The article characterizes geological formations occurring in the Polish lignite deposits having the characteristics of raw materials, i.e. accompanying minerals, giving their location, quality characteristics, estimated resources and potential applications. Attention has also been paid to the economic suitability, e.g. in infrastructure works and for the reclamation of many geological formations found in the overburden, classified as so-called earth or rock mass. There are also raw materials of sorption properties representing a huge potential source of minerals valuable for the economy and environmental protection. This refers to e.g.: beidellite clays from Bełchatów, Poznań clays from the region of Konin and Adamów, lacustrine chalk from Bełchatów, as well as Mesozoic limestone from the lignite bedding in Bełchatów. The reasons for the unsatisfactory use of accompanying minerals have been given. The authors described the methods used in the mining operation and processing of associated minerals, also applicable in Poland, as the legal basis for the extraction of these minerals and the economic and financial conditions. They stressed the need to protect mined not associated minerals used by the construction of anthropogenic deposits. This activity primarily requires regulating the legal status of these deposits and the development and application of an economic and financial system that stimulates the economy of these minerals. In summary, the necessary actions were taken to increase the use of the accompanying minerals and their contribution to the balance of mineral resources in the country.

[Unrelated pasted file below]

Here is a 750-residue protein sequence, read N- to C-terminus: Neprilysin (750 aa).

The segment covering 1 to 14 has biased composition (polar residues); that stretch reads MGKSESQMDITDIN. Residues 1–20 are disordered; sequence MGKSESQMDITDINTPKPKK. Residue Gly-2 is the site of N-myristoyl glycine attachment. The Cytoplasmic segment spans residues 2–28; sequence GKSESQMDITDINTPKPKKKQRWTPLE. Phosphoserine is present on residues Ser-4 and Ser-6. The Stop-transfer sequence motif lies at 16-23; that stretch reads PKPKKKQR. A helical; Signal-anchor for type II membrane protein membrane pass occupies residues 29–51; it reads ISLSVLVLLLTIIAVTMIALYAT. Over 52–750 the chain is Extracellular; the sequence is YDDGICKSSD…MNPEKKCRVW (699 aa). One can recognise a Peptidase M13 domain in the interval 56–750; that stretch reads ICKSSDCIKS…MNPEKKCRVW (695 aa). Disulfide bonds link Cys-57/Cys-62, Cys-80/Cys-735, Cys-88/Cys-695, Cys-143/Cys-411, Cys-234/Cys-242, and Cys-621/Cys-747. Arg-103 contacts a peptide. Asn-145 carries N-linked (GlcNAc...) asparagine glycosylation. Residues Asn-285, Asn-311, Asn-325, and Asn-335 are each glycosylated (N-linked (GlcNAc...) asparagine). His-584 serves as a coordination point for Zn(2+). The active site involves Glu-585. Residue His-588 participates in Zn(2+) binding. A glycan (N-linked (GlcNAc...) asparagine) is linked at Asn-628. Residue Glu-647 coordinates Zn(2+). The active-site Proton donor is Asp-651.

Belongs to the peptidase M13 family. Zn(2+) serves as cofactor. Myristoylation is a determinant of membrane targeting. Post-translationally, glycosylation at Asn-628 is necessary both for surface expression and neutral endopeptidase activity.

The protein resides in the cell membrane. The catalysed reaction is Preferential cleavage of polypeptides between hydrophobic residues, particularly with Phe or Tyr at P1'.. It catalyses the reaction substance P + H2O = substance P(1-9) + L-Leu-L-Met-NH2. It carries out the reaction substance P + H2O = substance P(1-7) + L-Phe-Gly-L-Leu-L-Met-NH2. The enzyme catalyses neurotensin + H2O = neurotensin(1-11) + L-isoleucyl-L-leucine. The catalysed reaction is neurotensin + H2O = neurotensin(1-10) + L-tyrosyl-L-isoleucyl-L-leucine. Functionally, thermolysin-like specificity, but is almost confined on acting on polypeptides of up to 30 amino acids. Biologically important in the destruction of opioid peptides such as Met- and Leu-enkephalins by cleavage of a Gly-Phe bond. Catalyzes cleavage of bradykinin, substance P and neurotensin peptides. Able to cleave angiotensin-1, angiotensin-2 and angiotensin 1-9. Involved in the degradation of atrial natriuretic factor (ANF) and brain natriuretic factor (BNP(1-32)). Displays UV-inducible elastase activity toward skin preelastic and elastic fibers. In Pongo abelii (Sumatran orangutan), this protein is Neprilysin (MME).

The article discusses the problem of the supply of a by-product, which is synthetic gypsum produced as a result of flue gas desulphurization in conventional power plants. The state of production and forecast for the future are presented. Currently, synthetic gypsum is almost entirely used as a raw material in the gypsum products plant located in the immediate vicinity of the power plant. Since the mid-1990s, in Poland, an increase in the production of synthetic gypsum associated with the construction of a flue gas desulphurization installation in Polish conventional power plants has been observed. In the near future, the upward trend will continue in connection with the construction of new coal units in power plants. Significant surpluses of this raw material will appear on the market, which will not be used on an ongoing basis in the production of gypsum components. However, due to the EU’s restrictive policy towards energy based on coal and lignite, within the next few decades, the share of conventional power plants in energy production will be gradually reduced. As a consequence, the supply of synthetic gypsum will also gradually decrease. Therefore, it is advisable to properly store the surplus of this raw material so that it can be used in the future. Taking this into account, it is already necessary to prepare methods for storing the expected surpluses of synthetic gypsum. For this purpose, post-mining open pits are particularly suitable, especially in mines of rock raw materials. The article proposes a legal path enabling the post-mining open pits to be transformed into a anthropogenic gypsum deposit.